Distributed by: Dimension
Reviewed by Ismael Manzano
In the unrated version of Darkness, an American family moves to a remote house in Spain not long before an eclipse is set to happen—an eclipse that occurs only once every forty years. But there’s something strange about the house, something no one can quite explain or understand. Only Paul (Stephan Enquist) and his older sister Regina (Anna Paquin) suspect something darker lurks within the walls of their new home.
As the terror unfolds, Paul begins to withdraw from the family, becomes afraid of the dark and strange bruises appear on his body. Regina knows something is wrong and she’s determined to find out what, but her father has become obsessed with the house and her mother is caught in the throes of denial.
The situation is further complicated when Regina’s father—who once suffered from a rare disease that left him prone to violent outbursts, but has since been cured—begins to show signs of a relapse. While trying to find an explanation to the mysterious occurrences, Regina stumbles upon the history of their new house. Almost forty years ago, seven children disappeared, their bodies were never found. Only one escaped the slaughter of a ritual sacrifice perpetrated by the designers of the house, occult leaders determined to bring about the return of pure darkness.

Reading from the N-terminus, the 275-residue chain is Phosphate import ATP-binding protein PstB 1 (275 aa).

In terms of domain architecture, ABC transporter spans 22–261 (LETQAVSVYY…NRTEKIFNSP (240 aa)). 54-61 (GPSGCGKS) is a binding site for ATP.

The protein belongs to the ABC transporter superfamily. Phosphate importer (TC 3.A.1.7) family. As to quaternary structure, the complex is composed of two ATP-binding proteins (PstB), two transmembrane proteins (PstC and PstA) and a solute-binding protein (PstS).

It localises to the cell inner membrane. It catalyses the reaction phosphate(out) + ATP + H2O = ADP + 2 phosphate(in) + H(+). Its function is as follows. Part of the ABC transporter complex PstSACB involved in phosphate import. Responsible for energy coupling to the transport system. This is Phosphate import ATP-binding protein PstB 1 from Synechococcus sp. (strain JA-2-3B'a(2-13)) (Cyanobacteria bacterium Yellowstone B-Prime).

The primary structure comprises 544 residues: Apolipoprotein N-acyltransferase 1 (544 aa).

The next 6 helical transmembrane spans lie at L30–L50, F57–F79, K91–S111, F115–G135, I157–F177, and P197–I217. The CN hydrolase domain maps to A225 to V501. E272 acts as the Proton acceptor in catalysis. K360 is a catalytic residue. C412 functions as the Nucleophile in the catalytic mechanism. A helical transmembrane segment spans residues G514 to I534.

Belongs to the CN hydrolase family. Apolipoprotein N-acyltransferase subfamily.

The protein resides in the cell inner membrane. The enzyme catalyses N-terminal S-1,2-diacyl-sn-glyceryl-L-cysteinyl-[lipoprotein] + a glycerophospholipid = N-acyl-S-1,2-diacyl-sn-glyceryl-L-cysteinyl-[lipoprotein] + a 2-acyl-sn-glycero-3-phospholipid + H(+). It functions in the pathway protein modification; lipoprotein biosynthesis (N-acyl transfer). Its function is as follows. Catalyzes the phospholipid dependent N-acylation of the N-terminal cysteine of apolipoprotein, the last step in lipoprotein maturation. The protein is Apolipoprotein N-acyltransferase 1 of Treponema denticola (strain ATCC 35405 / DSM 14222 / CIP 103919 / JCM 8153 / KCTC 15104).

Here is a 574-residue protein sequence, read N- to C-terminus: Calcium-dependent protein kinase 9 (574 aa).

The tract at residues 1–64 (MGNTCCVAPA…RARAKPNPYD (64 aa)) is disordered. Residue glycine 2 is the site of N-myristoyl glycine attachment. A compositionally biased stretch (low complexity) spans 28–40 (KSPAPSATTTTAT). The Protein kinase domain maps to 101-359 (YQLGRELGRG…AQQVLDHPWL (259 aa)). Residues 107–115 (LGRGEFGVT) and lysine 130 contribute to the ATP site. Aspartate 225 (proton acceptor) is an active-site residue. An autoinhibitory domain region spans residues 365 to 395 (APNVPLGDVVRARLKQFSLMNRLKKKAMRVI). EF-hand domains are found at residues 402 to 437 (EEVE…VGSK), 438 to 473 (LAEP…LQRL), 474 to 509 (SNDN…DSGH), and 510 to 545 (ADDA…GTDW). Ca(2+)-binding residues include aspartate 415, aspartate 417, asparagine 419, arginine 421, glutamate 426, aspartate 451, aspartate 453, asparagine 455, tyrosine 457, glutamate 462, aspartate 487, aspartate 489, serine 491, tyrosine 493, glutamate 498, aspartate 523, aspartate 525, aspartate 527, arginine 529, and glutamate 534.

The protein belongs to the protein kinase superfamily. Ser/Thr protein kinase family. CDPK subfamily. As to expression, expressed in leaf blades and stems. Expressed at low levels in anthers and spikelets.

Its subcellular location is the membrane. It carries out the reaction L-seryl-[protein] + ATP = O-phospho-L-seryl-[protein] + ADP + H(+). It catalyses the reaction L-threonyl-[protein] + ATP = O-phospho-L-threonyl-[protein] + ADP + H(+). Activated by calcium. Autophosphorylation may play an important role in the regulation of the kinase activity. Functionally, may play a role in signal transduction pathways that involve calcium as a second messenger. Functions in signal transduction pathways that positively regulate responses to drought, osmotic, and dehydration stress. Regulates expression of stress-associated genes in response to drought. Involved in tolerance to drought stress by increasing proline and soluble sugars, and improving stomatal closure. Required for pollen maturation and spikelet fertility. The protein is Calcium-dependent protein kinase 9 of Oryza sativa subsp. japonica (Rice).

Now, forty years later, it seems the slaughter is about to begin again, and with only the seventh child left and young Paul trapped in the house, Regina is in a race against time to get her little brother away from the house before the eclipse.
While most of the movie is a little predictable for its genre—a house with a terrible past, a tormented kid, a bullying father—it has enough action, gore and powerfully acted scenes to keep even the most avid horror fans riveted. And the ending is not to be missed, diverting from the norm of horror movies, taking a bold direction that most movies would not dare to take.
With its quick cuts and day jumps, it has some similarities to the classic film, The Shining, and like the father in The Shining, the father in Darkness slowly succumbs to the thrall of the house and descends into madness. It has genuine thrills and a host of eerie moments that will have you gripping your seat and reaching to turn on the lights. Darkness is packed with disturbing images delivered through that classic yet effective style of quick flash and strident sounds. The horror aspect of the movie is balanced by the mystery of the house, and is drawn out slowly through the beginning, leaving the audience to wonder how much of the father’s behavior is related to the house and how much is the cause of the illness he thought he was rid of.
All in all, Darkness is a great rental; I dare you to watch this movie with the lights off.